*Originally written in 2003
Based on Barry Gifford’s novel, Perdita Durango follows the exploits of the mysterious, dark, sexual creature of the same name- a woman with a violent and criminal past (who incidentally pops up for a few scenes in Wild At Heart, played by Isabella Rossillini). Full of unlikable characters, violence, voodoo, and sex, Perdita Durango is an intriguing film which attempts to say something about the state of the modern, vapid, white American whose lives are defined by the shows they watch, and the kids who have no real opinions of their own. Unfortunately, we must sympathize with this group as they have been kidnapped by the malevolent Perdita and her lover Romeo – even more despicable, yet charismatic people. The kids here are very annoying and it’s difficult to feel much sympathy for them, and just when we think we are disgusted by Perdita and Romeo, we find ourselves rooting for them. It is a strange film, messing with our conceptions of good and evil, and by the end we have the feeling that there is no good or evil, only stupid and lucky.
Perdita, played by Rosie Perez, meets the mysterious and deadly Romeo (Javier Bardem) who is planning to hijack a truck load of fetuses and bring them over the boarder from Mexico to N. America. They team up and have a fiery partnership which eventually leads to lots of dark sex and some semblance of love. Before they can do the job, Romeo needs human victims to sacrifice to his Gods so they will give him favourable odds. They kidnap two typical naive American teens, Duanne and Estelle, and begin their journey. As they travel, they pseudo-bond, but each time you think they will become friendly and the kids might be saved, the two Mexicans soon show their dark sides again. On their tails are some DEA agents, (including James Gandolfini), the girl’s obsessive but stupid father, and a couple of groups from Romeo’s past who want him dead. Things are looking bleak for all concerned, and perhaps not even Romeo’s Gods can intervene.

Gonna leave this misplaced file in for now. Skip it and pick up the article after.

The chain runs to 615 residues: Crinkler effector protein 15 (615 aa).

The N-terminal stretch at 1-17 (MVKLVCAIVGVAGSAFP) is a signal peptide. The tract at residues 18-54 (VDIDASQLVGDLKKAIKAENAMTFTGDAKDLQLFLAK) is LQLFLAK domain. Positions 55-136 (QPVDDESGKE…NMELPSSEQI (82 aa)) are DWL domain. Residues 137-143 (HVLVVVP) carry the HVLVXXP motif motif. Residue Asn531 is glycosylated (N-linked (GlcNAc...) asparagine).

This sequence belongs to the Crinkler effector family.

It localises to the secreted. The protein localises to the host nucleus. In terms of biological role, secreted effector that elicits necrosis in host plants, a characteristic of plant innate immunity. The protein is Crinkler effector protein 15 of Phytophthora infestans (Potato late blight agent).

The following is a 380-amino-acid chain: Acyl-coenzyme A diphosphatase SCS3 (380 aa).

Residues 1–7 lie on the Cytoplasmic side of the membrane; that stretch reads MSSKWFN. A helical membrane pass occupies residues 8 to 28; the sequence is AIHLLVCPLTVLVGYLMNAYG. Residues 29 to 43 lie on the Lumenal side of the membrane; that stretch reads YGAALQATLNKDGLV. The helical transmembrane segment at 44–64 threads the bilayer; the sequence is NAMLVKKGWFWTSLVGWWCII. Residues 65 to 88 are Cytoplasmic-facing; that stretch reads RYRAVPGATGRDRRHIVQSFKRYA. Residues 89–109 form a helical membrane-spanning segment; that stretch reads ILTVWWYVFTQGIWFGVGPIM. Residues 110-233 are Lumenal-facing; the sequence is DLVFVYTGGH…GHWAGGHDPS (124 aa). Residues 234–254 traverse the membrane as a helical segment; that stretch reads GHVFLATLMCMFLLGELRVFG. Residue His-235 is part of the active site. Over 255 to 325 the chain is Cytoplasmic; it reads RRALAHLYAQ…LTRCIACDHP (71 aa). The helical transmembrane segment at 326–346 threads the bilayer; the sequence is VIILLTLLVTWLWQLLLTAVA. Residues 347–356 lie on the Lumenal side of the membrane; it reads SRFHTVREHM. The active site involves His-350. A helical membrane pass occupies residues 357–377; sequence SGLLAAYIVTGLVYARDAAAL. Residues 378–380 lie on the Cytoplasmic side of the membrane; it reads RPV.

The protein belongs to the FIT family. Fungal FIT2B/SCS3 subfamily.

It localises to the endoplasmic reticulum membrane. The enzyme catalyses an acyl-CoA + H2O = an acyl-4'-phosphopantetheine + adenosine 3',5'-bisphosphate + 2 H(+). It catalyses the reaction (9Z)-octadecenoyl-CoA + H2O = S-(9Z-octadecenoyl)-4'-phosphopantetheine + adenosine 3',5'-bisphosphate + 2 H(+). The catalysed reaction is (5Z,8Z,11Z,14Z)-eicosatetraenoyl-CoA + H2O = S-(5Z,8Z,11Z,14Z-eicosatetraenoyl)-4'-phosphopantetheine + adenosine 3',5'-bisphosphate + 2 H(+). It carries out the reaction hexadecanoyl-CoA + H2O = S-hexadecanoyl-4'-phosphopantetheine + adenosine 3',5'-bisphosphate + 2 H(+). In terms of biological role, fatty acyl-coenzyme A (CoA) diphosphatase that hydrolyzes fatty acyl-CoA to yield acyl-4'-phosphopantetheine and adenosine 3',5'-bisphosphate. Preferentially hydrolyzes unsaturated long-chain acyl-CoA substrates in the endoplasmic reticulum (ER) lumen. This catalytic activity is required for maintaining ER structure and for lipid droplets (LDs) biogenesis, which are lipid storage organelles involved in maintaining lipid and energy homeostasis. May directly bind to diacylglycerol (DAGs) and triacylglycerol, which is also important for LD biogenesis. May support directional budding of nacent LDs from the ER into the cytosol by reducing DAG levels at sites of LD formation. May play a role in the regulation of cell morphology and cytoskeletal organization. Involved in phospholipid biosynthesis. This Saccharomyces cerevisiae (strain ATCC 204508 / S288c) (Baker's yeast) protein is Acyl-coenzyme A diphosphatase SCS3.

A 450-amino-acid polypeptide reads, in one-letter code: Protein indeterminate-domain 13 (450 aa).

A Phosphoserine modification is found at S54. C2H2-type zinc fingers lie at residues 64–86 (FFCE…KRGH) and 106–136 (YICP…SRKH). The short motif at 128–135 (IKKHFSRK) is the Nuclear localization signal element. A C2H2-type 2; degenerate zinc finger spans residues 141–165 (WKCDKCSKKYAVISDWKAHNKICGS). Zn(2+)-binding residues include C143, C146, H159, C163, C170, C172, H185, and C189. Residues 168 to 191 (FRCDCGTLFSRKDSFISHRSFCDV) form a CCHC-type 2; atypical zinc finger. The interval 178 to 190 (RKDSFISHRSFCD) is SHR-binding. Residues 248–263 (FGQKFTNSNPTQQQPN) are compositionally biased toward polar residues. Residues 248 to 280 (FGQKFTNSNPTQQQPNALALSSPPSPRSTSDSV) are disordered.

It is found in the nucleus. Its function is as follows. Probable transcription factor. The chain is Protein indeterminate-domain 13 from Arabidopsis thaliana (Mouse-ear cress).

Banned and cut to shreds in many countries for its violence, nudity and use of other shows and films, you may find it a challenge to find a copy of this. It is dark, there is quite a lot of violence and sex and drug-use, but there is a wry sense of humour throughout, and everything is so fantastical and bizarre that it is difficult to take any of it seriously. The performances of Perez and Bardem are both extremely good, full-bodied, so we are drawn to them more than any other character, they seem so frantic and their faith is so strong that we cannot help to enjoy a few scenes they have. Gandolfini and Alex Cox are also good in smaller, comic roles, the two kids do everything they can, but are just there to annoy the viewer. There are many bizarre and funny moments – Estelle’s father’s final scene is one of the best moments. Definitely a film for those willing to see something out of the ordinary, it is rewarding and has some strong performances, good action, dark humour and an insane plot.
Have you seen Perdita Durango? Let us know in the comments!